Vegetation in Bangalore’s Slums: Boosting Livelihoods, Well-Being and Social Capital

Gopal, Divya and Nagendra, Harini (2014) Vegetation in Bangalore’s Slums: Boosting Livelihoods, Well-Being and Social Capital. Sustainability , 6 (5). pp. 2459-2473. ISSN 2071-1050

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Abstract

Urban greenery provides ecosystem services that play an important role in the challenging context of urban deprivation and poverty. This study assesses the social importance of vegetation through empirical assessment of 44 urban slums in the rapidly developing southern city of Bangalore, India. Vegetation played a major role in supporting nutrition by its role in food consumption, and in promoting health through the planting of species with medicinal use. Trees in slums also formed nodes for social activities including conversing and playing, domestic activities such as cooking and washing dishes, and livelihood activities such as the manufacture of broomsticks and tyre repair. Innovative methods of gardening were widely adopted, with kitchen gardens found planted in plastic bags, paint cans, old kitchen utensils and buckets, indicating the importance given to planting in environments with limited finances. Short and narrow trunked trees with medium-sized canopies and high economic value, such as Pongamia, were preferred. A greater focus on greening in slums is needed, and can provide an invaluable, inexpensive and sustainable approach to improve lives in these congested, deprived environments.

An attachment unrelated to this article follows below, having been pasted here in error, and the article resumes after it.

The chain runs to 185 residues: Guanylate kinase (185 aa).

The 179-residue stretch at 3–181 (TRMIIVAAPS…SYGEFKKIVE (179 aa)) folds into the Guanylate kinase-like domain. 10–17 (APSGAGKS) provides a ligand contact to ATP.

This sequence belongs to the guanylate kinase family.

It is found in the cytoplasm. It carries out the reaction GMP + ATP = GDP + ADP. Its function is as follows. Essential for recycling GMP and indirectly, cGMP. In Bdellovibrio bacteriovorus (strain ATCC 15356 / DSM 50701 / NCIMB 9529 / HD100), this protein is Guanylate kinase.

Item Type: Article
Additional Information: Copyright of this article belongs to Molecular Diversity Preservation International and Multidisciplinary Digital Publishing Institute (MDPI)
Uncontrolled Keywords: India; livelihood; slum dwellers; urban poverty; social ecological systems; urban ecology; urban vegetation
Subjects: C Publications by ATREEians > G Journal Papers
Divisions: Publications by ATREEians > Journal Papers
Depositing User: Users 103 not found.
Date Deposited: 30 Nov 2016 09:13
Last Modified: 30 Nov 2016 09:13
URI: http://eprints.atree.org/id/eprint/297

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